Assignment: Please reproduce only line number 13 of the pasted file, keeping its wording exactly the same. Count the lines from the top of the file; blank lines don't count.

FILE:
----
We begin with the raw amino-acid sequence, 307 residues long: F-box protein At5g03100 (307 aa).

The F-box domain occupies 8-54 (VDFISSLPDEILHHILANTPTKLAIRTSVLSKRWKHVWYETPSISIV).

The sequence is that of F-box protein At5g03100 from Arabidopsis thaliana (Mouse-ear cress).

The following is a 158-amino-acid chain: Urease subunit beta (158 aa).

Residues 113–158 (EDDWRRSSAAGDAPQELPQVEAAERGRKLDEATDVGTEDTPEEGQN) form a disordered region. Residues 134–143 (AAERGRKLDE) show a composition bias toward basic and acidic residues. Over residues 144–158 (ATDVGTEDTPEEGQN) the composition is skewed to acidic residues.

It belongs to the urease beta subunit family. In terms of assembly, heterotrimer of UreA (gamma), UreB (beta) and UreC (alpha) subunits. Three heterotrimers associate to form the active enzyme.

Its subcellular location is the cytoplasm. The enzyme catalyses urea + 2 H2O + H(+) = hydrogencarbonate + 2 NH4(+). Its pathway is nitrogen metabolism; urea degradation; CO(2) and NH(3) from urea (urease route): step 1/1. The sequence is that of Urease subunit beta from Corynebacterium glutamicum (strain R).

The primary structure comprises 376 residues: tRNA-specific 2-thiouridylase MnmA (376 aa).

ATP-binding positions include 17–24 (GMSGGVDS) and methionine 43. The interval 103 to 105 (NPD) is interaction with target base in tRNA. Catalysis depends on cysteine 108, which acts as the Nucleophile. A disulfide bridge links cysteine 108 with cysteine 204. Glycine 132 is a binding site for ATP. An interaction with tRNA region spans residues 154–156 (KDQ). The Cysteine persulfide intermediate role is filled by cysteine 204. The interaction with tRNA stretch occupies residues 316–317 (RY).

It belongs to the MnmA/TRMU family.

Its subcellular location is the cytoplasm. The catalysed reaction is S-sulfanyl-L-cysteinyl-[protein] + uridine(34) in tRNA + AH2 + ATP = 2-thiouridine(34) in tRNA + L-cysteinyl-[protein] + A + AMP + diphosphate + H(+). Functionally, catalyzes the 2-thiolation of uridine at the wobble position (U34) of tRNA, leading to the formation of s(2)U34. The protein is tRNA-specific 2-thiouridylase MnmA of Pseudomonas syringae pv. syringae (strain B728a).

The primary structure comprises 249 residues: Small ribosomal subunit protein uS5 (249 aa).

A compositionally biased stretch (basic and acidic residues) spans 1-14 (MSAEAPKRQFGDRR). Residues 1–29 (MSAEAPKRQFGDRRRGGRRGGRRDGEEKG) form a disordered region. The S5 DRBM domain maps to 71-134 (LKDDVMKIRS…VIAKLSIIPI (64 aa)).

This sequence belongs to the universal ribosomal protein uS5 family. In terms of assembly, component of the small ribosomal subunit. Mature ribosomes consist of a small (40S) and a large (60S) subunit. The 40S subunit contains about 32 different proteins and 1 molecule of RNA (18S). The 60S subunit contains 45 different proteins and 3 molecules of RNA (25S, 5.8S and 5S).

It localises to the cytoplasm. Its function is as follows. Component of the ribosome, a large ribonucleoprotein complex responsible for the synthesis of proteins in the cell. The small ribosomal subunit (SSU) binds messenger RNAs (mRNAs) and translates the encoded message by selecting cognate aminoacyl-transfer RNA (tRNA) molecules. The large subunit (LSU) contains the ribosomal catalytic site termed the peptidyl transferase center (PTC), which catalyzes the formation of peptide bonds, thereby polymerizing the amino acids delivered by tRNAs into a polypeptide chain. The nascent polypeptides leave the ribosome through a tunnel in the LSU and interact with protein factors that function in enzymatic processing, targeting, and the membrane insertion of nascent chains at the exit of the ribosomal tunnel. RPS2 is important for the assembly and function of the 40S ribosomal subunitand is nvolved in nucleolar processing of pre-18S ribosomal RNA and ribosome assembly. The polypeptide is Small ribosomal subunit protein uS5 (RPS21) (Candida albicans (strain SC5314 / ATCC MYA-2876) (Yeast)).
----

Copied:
A compositionally biased stretch (basic and acidic residues) spans 1-14 (MSAEAPKRQFGDRR). Residues 1–29 (MSAEAPKRQFGDRRRGGRRGGRRDGEEKG) form a disordered region. The S5 DRBM domain maps to 71-134 (LKDDVMKIRS…VIAKLSIIPI (64 aa)).